6     Mr. Salapura, you told us that Mr. Malinic wanted you to convey

 7     information that they had no water for the prisoners and for his

 8     soldiers.  Then some lines down, you said, this is line 11 on page 38,

 9     "I conveyed that information to Malinic."  Which information did you

10     convey to Malinic?

11             THE WITNESS: [Interpretation] I don't know, either there was a

12     difficulty in interpretation or misunderstanding.  On my way back from

13     Bratunac, there was a non-commissioned officer of his, right?  Who was

14     there standing by the venue where the prisoners were, by the pitch.  He

15     waved to me to stop over and asked me to drop by the battalion's HQ and

16     to see the battalion commander and tell them that we had no water -- they

17     had no water.

18             JUDGE FLUEGGE:  Ah, now I understand.  It was the

19     non-commissioned officer who wanted you to convey the message that they

20     don't have water to Mr. Malinic?

21             THE WITNESS: [Interpretation] Yes, yes.

22             JUDGE FLUEGGE:  Thank you.

23             THE WITNESS: [Interpretation] Malinic was to make sure that they

24     were supplied with water.

25             MR. STOJANOVIC: [Interpretation]

Page 13066

 1        Q.   Thank you, Colonel, for this clarification.

 2             My next question is this:  Did you, at any time during your stay

 3     in Kasaba, have occasion to meet Colonel Beara?

 4        A.   No.  I didn't see Beara as of the moment I went on sick leave,

 5     and later on, even during the time when I was there, he wasn't at the

 6     command post.  I didn't see him anymore.  I only saw him sometime in

 7     August, I think.

 8        Q.   To the best of your recollection, after having stopped in Kasaba,

 9     did you -- did you spend any time anywhere before your arrival in

10     Han Pijesak?

11        A.   Yes.  We were stopped by the police on the road from Kasaba --

12     well, perhaps one or two kilometres away, at a bend.  They told us that

13     there was no further passage possible towards Vlasenica because they had

14     a problem with members of the 28th Division because there was an exchange

15     of fire.  One could hear bursts of fire shortly afterwards.  Then things

16     became quiet.  I stayed there for some time.  Later, they told me --

17     well, I asked to be let through to go to the command post because things

18     were quiet, but they said they couldn't let me pass just yet, and I told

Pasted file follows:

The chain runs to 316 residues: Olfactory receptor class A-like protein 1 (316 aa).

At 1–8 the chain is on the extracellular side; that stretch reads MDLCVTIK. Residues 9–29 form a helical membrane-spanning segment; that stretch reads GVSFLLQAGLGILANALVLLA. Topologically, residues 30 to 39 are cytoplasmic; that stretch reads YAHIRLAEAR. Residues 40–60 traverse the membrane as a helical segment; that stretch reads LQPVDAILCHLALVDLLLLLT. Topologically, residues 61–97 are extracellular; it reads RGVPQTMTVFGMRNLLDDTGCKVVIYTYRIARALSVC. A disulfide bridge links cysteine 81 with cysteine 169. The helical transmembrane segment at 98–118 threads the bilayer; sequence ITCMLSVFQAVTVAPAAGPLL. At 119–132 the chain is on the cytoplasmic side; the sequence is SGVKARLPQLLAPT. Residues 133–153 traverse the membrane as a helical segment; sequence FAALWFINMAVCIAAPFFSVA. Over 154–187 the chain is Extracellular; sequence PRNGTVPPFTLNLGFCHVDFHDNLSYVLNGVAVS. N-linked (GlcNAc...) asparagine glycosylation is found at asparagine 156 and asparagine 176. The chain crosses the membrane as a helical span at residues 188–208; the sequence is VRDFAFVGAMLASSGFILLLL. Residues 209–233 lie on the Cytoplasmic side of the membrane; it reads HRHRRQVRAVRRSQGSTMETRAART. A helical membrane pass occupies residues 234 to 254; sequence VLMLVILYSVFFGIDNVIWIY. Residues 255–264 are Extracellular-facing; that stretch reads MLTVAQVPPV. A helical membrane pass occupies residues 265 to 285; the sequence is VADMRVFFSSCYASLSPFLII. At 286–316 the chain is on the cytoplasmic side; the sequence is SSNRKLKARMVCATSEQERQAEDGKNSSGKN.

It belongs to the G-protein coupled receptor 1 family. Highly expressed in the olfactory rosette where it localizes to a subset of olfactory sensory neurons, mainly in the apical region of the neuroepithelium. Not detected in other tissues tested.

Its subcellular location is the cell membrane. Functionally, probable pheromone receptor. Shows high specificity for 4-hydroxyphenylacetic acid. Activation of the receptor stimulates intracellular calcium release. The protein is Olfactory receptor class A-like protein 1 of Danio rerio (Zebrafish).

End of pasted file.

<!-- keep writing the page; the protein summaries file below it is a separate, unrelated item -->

19     them I would go at my own responsibility because my plan was to go to

20     Banja Luka the same day.  They approved my passage.  I armoured the

21     vehicle and went.

22        Q.   Did you stay in Vlasenica in the Drina Corps command?

23        A.   I didn't go there, to the Drina Corps command.

24        Q.   To the best of your recollection, when did you arrive in the

25     Main Staff facility at Crna Rijeka?

Page 13067

 1        A.   Sometime in the afternoon.  I can't be more specific than that.

 2     I can't recall the hour.  I can't be precise.

 3        Q.   As far as you remember, who did you find, then, at the

 4     Main Staff?

 5        A.   I came to the hut where I worked, going to the office where my

 6     analysts were.  I brought the other two along and they unloaded their

 7     stuff.  Only Slobodan --

 8             THE INTERPRETER:  Interpreter's note:  Could the witness repeat

 9     the last name.

10        A.   -- was there and Bora, the warrant officer who was the desk

11     officer.

12             JUDGE ORIE:  Could you give us the family name of Slobodan again?

13             THE WITNESS: [Interpretation] Mamlic.

14             MR. STOJANOVIC: [Interpretation]

15        Q.   Tell the Chamber whether you saw any of the Main Staff officers

16     at the VRS Main Staff command.

17        A.   I don't know whether I encountered anyone passing through.  It

18     was my intention to go back immediately.  I had some back problems, so

19     I took some time to rest, but it didn't work out, so I dropped the idea

20     of returning and postponed it until the next morning.

21        Q.   When did you, in fact, leave the Main Staff facility at